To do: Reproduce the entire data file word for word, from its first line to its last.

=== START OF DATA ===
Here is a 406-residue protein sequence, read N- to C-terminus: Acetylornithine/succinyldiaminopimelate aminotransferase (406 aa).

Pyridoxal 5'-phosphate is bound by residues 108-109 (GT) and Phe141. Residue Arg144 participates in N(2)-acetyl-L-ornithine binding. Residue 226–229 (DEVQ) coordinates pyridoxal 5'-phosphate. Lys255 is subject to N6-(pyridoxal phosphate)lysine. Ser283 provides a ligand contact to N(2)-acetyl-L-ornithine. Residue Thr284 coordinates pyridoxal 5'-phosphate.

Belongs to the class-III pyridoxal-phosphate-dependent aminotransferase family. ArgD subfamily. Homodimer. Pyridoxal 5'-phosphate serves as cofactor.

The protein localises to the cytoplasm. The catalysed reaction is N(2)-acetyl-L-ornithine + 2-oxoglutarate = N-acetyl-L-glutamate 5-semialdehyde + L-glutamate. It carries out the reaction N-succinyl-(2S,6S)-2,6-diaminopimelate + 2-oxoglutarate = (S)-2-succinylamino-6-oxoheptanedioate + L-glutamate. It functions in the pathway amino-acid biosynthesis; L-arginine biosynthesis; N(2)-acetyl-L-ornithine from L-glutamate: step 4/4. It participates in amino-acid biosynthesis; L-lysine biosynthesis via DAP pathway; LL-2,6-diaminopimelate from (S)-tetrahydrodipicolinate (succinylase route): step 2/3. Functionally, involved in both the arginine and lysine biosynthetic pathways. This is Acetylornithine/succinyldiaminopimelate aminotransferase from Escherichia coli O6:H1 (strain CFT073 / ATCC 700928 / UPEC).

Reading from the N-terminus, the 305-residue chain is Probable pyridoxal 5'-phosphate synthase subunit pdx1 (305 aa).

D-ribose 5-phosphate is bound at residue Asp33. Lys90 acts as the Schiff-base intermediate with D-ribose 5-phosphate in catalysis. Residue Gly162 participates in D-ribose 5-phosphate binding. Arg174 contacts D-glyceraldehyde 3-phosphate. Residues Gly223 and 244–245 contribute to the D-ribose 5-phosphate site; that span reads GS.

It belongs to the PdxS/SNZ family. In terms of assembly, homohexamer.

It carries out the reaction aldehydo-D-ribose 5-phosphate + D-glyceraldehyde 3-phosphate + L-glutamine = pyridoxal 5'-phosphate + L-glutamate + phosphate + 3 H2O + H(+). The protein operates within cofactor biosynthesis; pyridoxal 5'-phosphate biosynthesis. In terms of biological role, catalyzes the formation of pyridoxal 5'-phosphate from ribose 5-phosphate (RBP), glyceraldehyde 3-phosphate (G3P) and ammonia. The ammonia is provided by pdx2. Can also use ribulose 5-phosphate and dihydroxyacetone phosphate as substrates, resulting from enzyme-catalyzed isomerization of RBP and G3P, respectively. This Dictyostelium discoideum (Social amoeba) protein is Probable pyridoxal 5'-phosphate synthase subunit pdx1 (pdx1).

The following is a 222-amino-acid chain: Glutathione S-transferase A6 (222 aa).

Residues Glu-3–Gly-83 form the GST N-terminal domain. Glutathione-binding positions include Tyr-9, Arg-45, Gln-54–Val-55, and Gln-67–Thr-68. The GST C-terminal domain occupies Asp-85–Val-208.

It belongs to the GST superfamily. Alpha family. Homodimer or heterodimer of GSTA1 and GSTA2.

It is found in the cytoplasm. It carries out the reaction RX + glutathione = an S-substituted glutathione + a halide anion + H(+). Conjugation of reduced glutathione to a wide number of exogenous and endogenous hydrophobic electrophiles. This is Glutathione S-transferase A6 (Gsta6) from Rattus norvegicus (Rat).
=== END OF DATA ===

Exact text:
Here is a 406-residue protein sequence, read N- to C-terminus: Acetylornithine/succinyldiaminopimelate aminotransferase (406 aa).

Pyridoxal 5'-phosphate is bound by residues 108-109 (GT) and Phe141. Residue Arg144 participates in N(2)-acetyl-L-ornithine binding. Residue 226–229 (DEVQ) coordinates pyridoxal 5'-phosphate. Lys255 is subject to N6-(pyridoxal phosphate)lysine. Ser283 provides a ligand contact to N(2)-acetyl-L-ornithine. Residue Thr284 coordinates pyridoxal 5'-phosphate.

Belongs to the class-III pyridoxal-phosphate-dependent aminotransferase family. ArgD subfamily. Homodimer. Pyridoxal 5'-phosphate serves as cofactor.

The protein localises to the cytoplasm. The catalysed reaction is N(2)-acetyl-L-ornithine + 2-oxoglutarate = N-acetyl-L-glutamate 5-semialdehyde + L-glutamate. It carries out the reaction N-succinyl-(2S,6S)-2,6-diaminopimelate + 2-oxoglutarate = (S)-2-succinylamino-6-oxoheptanedioate + L-glutamate. It functions in the pathway amino-acid biosynthesis; L-arginine biosynthesis; N(2)-acetyl-L-ornithine from L-glutamate: step 4/4. It participates in amino-acid biosynthesis; L-lysine biosynthesis via DAP pathway; LL-2,6-diaminopimelate from (S)-tetrahydrodipicolinate (succinylase route): step 2/3. Functionally, involved in both the arginine and lysine biosynthetic pathways. This is Acetylornithine/succinyldiaminopimelate aminotransferase from Escherichia coli O6:H1 (strain CFT073 / ATCC 700928 / UPEC).

Reading from the N-terminus, the 305-residue chain is Probable pyridoxal 5'-phosphate synthase subunit pdx1 (305 aa).

D-ribose 5-phosphate is bound at residue Asp33. Lys90 acts as the Schiff-base intermediate with D-ribose 5-phosphate in catalysis. Residue Gly162 participates in D-ribose 5-phosphate binding. Arg174 contacts D-glyceraldehyde 3-phosphate. Residues Gly223 and 244–245 contribute to the D-ribose 5-phosphate site; that span reads GS.

It belongs to the PdxS/SNZ family. In terms of assembly, homohexamer.

It carries out the reaction aldehydo-D-ribose 5-phosphate + D-glyceraldehyde 3-phosphate + L-glutamine = pyridoxal 5'-phosphate + L-glutamate + phosphate + 3 H2O + H(+). The protein operates within cofactor biosynthesis; pyridoxal 5'-phosphate biosynthesis. In terms of biological role, catalyzes the formation of pyridoxal 5'-phosphate from ribose 5-phosphate (RBP), glyceraldehyde 3-phosphate (G3P) and ammonia. The ammonia is provided by pdx2. Can also use ribulose 5-phosphate and dihydroxyacetone phosphate as substrates, resulting from enzyme-catalyzed isomerization of RBP and G3P, respectively. This Dictyostelium discoideum (Social amoeba) protein is Probable pyridoxal 5'-phosphate synthase subunit pdx1 (pdx1).

The following is a 222-amino-acid chain: Glutathione S-transferase A6 (222 aa).

Residues Glu-3–Gly-83 form the GST N-terminal domain. Glutathione-binding positions include Tyr-9, Arg-45, Gln-54–Val-55, and Gln-67–Thr-68. The GST C-terminal domain occupies Asp-85–Val-208.

It belongs to the GST superfamily. Alpha family. Homodimer or heterodimer of GSTA1 and GSTA2.

It is found in the cytoplasm. It carries out the reaction RX + glutathione = an S-substituted glutathione + a halide anion + H(+). Conjugation of reduced glutathione to a wide number of exogenous and endogenous hydrophobic electrophiles. This is Glutathione S-transferase A6 (Gsta6) from Rattus norvegicus (Rat).